How async communication combats groupthink

Contrary to popular belief, research shows that real-time collaboration tends to stifle creativity and diverse perspectives.

By Becky Kane

Artwork by Anaïs Pirlot-Mares

In 1948, an ad executive named Alex Osborn published a book called “Your Creative Power”. You may have never heard of it (I certainly hadn’t until recently), but you have undoubtedly been influenced by it.

Among many of Osborn’s novel tactics for getting your creative juices flowing, one concept stuck: “brainstorming”. According to Osborn, a group’s collective creative power is greater than the sum of its parts. All you have to do is get everyone together, present them with a problem, and have them throw out as many ideas as possible, feeding off the creative energy of the group. The key is to avoid all criticism — there’s no such thing as a bad idea.

Seventy odd years after Osborn coined the term, team brainstorming is still a staple of the modern workplace. I would be shocked if anyone reading this newsletter hasn’t participated in at least one at some point in their lives. Got a hard problem to solve? A campaign to cook up? A product to design? Let’s schedule a brainstorm!

The only problem is, Osborn’s theory of team creativity was dead wrong. From an excellent 2012 New Yorker article on the topic of groupthink:

The first empirical test of Osborn’s brainstorming technique was performed at Yale University, in 1958. Forty-eight male undergraduates were divided into twelve groups and given a series of creative puzzles. The groups were instructed to follow Osborn’s guidelines. As a control sample, the scientists gave the same puzzles to forty-eight students working by themselves. The results were a sobering refutation of Osborn. The solo students came up with roughly twice as many solutions as the brainstorming groups, and a panel of judges deemed their solutions more “feasible” and “effective.” Brainstorming didn’t unleash the potential of the group, but rather made each individual less creative.

Decades of subsequent research shows that group brainstorming results in fewer novel ideas than individuals brainstorming separately and later pooling their ideas. Why? Researchers believe there are a two dynamics at play that may sound familiar to anyone who’s participated in a brainstorming session:

The first is a phenomenon called production blocking — you have a great idea, but the group is talking about something else. Your comment, if you managed to find an opening to say it, is lost to the momentum of the conversation. According to Scientific American:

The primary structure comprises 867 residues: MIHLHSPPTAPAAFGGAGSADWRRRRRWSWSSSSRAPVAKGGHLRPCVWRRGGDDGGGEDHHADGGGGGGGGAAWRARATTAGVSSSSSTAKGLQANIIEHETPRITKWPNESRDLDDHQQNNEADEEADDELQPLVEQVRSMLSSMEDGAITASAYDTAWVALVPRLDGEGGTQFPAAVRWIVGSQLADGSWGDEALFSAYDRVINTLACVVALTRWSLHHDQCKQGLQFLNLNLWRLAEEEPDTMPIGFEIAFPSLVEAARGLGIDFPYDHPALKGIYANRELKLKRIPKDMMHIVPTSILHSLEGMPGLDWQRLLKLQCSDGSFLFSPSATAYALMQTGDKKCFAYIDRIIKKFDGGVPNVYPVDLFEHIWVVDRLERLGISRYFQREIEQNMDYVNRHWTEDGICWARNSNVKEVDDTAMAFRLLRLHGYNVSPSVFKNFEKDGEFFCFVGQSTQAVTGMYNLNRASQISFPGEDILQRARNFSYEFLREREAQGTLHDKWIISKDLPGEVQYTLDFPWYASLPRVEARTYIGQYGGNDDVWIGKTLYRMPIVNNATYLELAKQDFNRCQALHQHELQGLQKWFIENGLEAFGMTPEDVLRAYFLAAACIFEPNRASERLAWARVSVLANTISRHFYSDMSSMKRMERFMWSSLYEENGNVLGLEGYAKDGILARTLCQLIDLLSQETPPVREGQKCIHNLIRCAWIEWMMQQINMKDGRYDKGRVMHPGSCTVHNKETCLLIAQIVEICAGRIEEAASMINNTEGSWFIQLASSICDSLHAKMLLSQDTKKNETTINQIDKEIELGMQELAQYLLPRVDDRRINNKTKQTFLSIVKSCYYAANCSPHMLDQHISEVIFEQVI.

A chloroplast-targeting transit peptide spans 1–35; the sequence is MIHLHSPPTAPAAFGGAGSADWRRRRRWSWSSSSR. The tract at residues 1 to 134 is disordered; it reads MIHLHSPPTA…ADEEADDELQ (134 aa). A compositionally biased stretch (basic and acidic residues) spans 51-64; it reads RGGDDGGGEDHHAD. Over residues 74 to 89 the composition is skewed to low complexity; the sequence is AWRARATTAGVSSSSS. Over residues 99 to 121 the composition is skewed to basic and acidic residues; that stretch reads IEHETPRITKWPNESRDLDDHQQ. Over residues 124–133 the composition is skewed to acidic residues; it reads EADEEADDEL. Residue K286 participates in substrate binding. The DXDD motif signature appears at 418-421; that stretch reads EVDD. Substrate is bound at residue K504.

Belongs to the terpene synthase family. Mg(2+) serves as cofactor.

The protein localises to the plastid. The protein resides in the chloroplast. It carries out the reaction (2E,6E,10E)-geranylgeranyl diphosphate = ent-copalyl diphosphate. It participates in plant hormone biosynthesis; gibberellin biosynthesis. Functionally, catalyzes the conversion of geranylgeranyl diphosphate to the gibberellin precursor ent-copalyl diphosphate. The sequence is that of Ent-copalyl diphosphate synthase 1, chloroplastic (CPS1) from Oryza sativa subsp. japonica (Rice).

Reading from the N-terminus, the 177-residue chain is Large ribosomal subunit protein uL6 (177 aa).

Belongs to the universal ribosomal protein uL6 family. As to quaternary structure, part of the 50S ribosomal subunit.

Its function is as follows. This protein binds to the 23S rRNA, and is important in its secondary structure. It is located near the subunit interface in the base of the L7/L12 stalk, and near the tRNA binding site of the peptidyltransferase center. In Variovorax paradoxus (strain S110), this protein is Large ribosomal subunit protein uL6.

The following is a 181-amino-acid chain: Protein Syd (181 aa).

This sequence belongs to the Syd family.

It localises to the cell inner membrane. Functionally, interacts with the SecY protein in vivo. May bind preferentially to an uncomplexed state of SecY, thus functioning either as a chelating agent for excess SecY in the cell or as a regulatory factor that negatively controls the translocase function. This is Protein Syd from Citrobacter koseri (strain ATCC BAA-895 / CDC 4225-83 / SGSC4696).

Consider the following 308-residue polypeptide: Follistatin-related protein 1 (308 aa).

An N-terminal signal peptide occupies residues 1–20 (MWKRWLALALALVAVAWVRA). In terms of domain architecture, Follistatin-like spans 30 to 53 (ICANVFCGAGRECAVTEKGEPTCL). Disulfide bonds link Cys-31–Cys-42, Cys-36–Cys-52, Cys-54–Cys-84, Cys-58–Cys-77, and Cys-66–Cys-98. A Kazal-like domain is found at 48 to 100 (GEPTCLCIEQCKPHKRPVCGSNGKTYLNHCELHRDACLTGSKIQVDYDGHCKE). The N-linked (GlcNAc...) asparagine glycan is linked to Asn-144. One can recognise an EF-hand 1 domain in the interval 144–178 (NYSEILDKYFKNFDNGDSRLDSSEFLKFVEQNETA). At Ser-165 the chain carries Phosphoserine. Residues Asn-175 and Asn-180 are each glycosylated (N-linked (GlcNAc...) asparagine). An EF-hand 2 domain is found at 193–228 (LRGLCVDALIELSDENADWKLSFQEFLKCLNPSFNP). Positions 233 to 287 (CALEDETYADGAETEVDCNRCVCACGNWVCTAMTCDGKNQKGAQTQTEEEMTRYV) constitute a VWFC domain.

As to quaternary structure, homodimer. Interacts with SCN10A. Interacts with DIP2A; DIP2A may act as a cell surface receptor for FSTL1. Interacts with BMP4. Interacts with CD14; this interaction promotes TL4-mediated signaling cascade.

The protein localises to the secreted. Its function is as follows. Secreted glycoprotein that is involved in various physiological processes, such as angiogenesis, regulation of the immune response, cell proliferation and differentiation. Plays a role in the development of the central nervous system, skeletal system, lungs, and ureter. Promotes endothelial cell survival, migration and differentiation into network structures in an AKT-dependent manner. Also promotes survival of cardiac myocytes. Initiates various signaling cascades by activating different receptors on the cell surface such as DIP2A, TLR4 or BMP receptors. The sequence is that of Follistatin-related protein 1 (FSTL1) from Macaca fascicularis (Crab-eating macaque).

Introverts have a lot of difficulty with production blocking. It’s harder for them to formulate ideas in a crowded and noisy environment of team brainstorming. They generally think better in a quiet environment, by themselves or with one other person at most. And they have difficulty interrupting a stream of conversation, making it more likely for their idea to remain unstated or ignored.

The second is evaluation apprehension, a hesitation to speak up for fear of being judged or coming across as overly critical.  People, particularly more junior members of the team, often stay silent, deferring to those they perceive as more experienced.

The research suggests that these social dynamics compound — the more people included in a brainstorm, the fewer new ideas are generated. However, the opposite holds true for asynchronous brainstorming — each new participant adds more ideas to the collective pool.

The research suggests that these social dynamics compound — the more people included in a brainstorm, the fewer new ideas are generated. However, the opposite holds true for asynchronous brainstorming — each new participant adds more ideas to the collective pool.

In a development – that will shock absolutely no one who has ever been on a Zoom call – brainstorms via videoconference generate even fewer ideas than those conducted in-person.

This research alone should be enough to make team leaders seriously reconsider how they foster creativity and innovation, but the ways in which real-time collaboration stifles alternative perspectives go beyond brainstorming sessions.

It’s simply harder to have hard conversations in real-time

A few months ago, I was on a team call discussing next steps on a big project. One of our brand designers pulled up a landing page mockup where he tried out a new design for a tricky section we had been discussing.

“What do you think?”

“Looks good!,” I said after a second, and the meeting moved on.

It was only while looking back at the mockup after logging off of Zoom that I realized I did not, in fact, think it looked good. Why the hell did I say that I did??

I’m one of the most senior members of the team and not particularly introverted. I knew the designer well. I wasn’t worried he’d be offended. As my teammates will attest, I have no problem pushing back on an idea and giving honest, direct feedback. But put on the spot, I reflexively gave the first knee-jerk response that came to mind.

At first, I chalked it up to an individual failing of mine for not being assertive enough (I am, afterall, a woman raised in the Midwest of the United States, doubly socialized to be pleasant and nice). But a couple of weeks later, I was on a call with another coworker who described the same phenomenon on his team’s weekly call.

Someone would present a problem and a possible solution. There might be some discussion, but everyone would tend to agree the solution seemed reasonable. The meeting would move on. Yet, after the fact, someone would inevitably think of an angle or risk that wasn't considered, and a much more substantive conversation would ensue asynchronously in a Twist thread.

I wasn't alone in completely changing my mind after a meeting.